Adding fuel to fire? Social spillovers in the adoption of LPG in India
Suchita Srinivasan and
Ecological Economics, 2020, vol. 167, issue C
In many developing countries, many households, especially in rural areas, are still heavily reliant on solid biomass as a cooking fuel, despite its negative health and environmental implications. Liquefied petroleum gas (LPG) is a clean alternative, but its higher cost implies that its use is often limited to the richer, urban areas of a country. This paper focuses on the Indian context and investigates, over a relatively long time-frame, whether social spillover effects might have played a role in a household's decision to use LPG, and how these effects varied across different sub-populations. Using data from several waves of the National Sample Survey (NSS), the recent ACCESS survey, and the India Human Development Survey (IHDS), this paper provides multiple strands of evidence that, taken jointly, suggest that positive social spillovers are present. Spillovers are also found to be stronger for households that belong to social networks, than for households that do not belong to any network. Our results provide partial evidence on convergence in LPG use rates across subgroups of the Indian population, and have strong implications for policy-makers around the world who could leverage lessons from social learning to encourage consumers to switch to cleaner sources of energy.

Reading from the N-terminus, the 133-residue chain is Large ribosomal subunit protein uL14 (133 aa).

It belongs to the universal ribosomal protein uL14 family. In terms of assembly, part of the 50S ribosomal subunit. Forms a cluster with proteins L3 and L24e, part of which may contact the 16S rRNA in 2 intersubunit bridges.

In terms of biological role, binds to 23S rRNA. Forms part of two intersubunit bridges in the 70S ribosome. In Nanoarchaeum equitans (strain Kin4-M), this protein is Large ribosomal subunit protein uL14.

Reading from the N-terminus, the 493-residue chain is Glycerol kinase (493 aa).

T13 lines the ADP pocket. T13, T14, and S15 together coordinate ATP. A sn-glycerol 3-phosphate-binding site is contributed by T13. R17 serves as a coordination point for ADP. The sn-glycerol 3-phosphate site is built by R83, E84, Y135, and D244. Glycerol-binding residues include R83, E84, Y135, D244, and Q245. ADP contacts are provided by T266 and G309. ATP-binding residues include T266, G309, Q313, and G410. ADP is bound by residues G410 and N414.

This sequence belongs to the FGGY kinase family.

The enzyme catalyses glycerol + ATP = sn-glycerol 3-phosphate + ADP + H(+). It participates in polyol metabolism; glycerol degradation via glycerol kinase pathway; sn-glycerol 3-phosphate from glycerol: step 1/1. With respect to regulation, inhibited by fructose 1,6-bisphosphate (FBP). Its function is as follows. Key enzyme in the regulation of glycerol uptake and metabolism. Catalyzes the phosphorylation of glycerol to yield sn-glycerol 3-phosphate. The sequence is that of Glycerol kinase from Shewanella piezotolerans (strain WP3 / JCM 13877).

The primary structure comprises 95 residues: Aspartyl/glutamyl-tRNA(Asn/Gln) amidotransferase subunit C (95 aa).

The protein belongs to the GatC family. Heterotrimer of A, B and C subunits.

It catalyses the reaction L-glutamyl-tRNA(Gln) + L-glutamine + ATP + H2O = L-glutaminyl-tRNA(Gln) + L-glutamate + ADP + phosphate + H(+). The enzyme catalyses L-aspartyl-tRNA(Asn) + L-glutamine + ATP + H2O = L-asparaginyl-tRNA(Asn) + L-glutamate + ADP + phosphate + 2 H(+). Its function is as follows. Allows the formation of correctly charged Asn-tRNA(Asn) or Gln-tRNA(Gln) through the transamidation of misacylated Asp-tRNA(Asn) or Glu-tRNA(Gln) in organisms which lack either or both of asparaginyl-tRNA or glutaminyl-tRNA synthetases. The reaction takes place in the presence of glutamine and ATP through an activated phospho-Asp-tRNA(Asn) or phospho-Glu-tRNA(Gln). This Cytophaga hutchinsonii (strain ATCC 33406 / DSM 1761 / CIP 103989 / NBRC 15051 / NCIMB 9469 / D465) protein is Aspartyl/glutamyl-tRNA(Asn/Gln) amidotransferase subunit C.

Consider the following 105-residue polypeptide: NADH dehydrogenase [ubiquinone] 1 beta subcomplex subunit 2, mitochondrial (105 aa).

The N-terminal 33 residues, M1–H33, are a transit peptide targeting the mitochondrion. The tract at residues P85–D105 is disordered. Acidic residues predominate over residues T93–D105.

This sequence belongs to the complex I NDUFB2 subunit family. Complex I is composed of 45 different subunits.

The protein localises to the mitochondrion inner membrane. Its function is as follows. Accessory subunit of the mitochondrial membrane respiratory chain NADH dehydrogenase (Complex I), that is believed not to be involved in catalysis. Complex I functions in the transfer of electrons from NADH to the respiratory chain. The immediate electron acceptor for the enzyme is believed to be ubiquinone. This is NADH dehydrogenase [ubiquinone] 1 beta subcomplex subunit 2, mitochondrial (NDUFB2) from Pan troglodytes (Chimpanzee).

Keywords: Clean cooking fuels; LPG; Technological adoption; Spillovers; India (search for similar items in EconPapers)
JEL-codes: D83 Q48 Q53 R12 R23 R29 (search for similar items in EconPapers)
References: View references in EconPapers View complete reference list from CitEc
Citations: Track citations by RSS feed
Downloads: (external link)
Full text for ScienceDirect subscribers only
This item may be available elsewhere in EconPapers: Search for items with the same title.
Export reference: BibTeX
RIS (EndNote, ProCite, RefMan)
Persistent link: https://EconPapers.repec.org/RePEc:eee:ecolec:v:167:y:2020:i:c:s0921800918314915
Access Statistics for this article
Ecological Economics is currently edited by C. J. Cleveland
More articles in Ecological Economics from Elsevier
Bibliographic data for series maintained by Haili He ().